Kevin Smokler has an excellent op-ed at Publishing Perspectives on how authors and publishers need to think in order to reach readers. I don’t agree with all of it, but the basic message is right on target: “Don’t ask readers to buy a book based on trust. Find a compelling way to preview it for them, and mass produce that.”
What we need is the equivalent of an “MP3 format” for fiction: a modest snack-sized dabble of new books and stories, capable of the same ubiquity that the MP3 has brought to recorded sound. Say what you . . . continue reading, and add your comments
NEW YORK – An online book special offered by Wal-Mart Stores Inc. is turning into a full-fledged price war with Amazon.com.
Wal-Mart got things started Thursday, offering $10 prices on such upcoming hardcover releases as Sarah Palin’s “Going Rogue” and John Grisham’s “Ford County,” a cut of 60 percent or more from the regular cost. Wal-Mart will also offer free shipping.
Amazon.com, the largest online bookseller, matched the $10 price, prompting Wal-Mart to take its offer to $9. By Friday morning, Amazon.com also had priced the books at $9.
The price cuts come at a time . . . continue reading, and add your comments
Yesterday, Amazon remotely erased hundreds of copies of 1984 and Animal Farm from users' Kindles, according to the NY Times. The books in question were deemed unlicensed copies, and Amazon erased them without permission and credited users' accounts.
Beyond the obvious concerns here, this dramatizes why readers should not consider ebooks . . . continue reading, and add your comments
The patents are here and here.
Speculation thereof here:
Before everyone gets in a huff, let’s consider Amazon’s intentions with these patent applications. Surely they would never allow advertisements to be placed in books which you have purchased legitimately at full price, so let’s put that out of our heads. But what if you could take a few bucks off the cover price at the cost of a few contextual ads relating (if possible) to the book’s content? Personally, I wouldn’t mind — partially because I don’t use a Kindle or intend to any . . . continue reading, and add your comments
As I discussed a couple weeks back, it’s only fair that Amazon should be taxed. My cash-strapped state government is considering doing just that, and now Amazon is biting back:
According to a Wall Street Journal report by Geoffrey A. Fowler, Amazon sent a letter to “Gov. Arnold Schwarzenegger and leaders of the state assembly and senate” on Monday about California’s proposed law AB 178, calling it “unconstitutional” and “threatening to end its business with marketing affiliates in the state if legislation passes forcing the Seattle e-commerce company to collect sales tax from California customers.” . . . continue reading, and add your comments
At Three Percent I saw this piece by Farhad Manjoo describing how the Kindle subverts traditional newspaper design elements:
Every newspaper you’ve ever read was put together by someone with an opinion about which of the day’s stories was most important. Newspapers convey these opinions through universal, easy-to-understand design conventions—they put important stories on front pages, with the most important ones going higher on the page and getting more space and bigger headlines. . . .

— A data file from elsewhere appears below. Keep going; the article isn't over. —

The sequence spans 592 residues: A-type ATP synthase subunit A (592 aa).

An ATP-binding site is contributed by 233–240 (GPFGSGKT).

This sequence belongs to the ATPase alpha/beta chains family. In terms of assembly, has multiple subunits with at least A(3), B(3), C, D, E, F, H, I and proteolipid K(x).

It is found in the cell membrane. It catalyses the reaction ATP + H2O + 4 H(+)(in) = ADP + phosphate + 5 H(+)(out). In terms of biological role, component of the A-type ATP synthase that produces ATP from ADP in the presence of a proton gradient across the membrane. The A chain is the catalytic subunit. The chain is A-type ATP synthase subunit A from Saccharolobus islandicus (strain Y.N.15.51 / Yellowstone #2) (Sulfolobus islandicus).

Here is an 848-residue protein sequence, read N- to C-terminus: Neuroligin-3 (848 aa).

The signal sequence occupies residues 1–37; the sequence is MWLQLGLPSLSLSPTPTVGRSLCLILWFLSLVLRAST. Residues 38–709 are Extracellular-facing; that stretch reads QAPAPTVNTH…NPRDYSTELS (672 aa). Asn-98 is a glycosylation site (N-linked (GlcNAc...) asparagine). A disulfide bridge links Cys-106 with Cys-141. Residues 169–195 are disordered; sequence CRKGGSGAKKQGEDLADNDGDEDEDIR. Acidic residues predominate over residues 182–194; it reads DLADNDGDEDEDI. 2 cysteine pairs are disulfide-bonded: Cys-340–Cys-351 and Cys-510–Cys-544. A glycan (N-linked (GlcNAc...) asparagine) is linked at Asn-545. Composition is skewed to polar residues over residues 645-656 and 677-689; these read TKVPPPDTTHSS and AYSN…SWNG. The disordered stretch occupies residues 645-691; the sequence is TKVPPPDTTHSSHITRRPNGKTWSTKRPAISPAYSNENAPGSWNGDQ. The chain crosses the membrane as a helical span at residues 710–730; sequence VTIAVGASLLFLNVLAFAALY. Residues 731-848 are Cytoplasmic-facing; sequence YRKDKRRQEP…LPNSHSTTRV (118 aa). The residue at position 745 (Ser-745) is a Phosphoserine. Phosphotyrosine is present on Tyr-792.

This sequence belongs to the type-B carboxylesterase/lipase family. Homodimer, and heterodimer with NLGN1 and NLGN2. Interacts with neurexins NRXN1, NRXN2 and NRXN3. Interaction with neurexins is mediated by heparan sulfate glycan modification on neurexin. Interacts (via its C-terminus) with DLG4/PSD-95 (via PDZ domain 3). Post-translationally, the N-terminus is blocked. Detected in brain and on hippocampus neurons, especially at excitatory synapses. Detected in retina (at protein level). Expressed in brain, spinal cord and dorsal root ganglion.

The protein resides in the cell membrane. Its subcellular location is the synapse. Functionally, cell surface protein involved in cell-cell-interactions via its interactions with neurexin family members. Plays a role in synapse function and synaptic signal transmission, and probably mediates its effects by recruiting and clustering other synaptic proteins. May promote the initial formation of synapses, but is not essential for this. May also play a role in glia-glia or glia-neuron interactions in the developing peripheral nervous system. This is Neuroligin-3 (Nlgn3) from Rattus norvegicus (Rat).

Getting through these same stories on the Kindle is much harder and more tedious. First, they’re out . . . continue reading, and add your comments
Max runs down some reasons why he uses Amazon for his book links on The Millions. I don't want to rehash all his points, but I agree with all of them, and if this is something you think about, you should see what he says. Basically, this is the heart of the matter:
When it is suggested that we link to an "indie" when we link to books, the implication is that The Millions is a shopping site and that we can by our linking policy direct people where to shop. But the reality is that The Millions, . . . continue reading, and add your comments
A poster named "Ian" in a forum on the website MobileRead (a website for people who read books on mobile devices) has made the following claims about Amazon's Kindle in a posting entitled "Amazon has banned my account – my Kindle is now a (partial) brick":
I have been a loyal Amazon.com customer for many years, but today, I received an email stating that I have been banned from the site and my account has been closed, because I apparently have an extraordinary rate of requesting refunds due to a variety of factors. . . .
. . . continue reading, and add your comments
Vroman's echoes a point I made about this earlier in the week:
Do you want that much power in the hands of one company? Even those among you who believe in the benevolent dictator model must be worried about this. Think for a second about what Amazon did here. In the world of ecommerce, the search is king. Almost everybody who shops online visits a site to find a specific product. By intentionally obscuring and manipulating the search results of your site, you are making a clear statement: We don’t want you to read these books. . . . continue reading, and add your comments
Apropos of my interview with Ted Striphas, I want to discuss the weekend's news that Amazon is/was censoring books with "questionable" content–"questionable" in this case being defined as homosexual behavior. It's not completely clear what was happening, but it is arguable that this represented an effort to censor books.
The known facts are that many books that have little to do with each other–besides dealing with gay and lesbian issues–were suddenly "delisted" over the weekend. Many of these books were literary in nature: e.g. Giovanni's Room and Brokeback Mountain. Others were serious nonfiction (e.g. . . . continue reading, and add your comments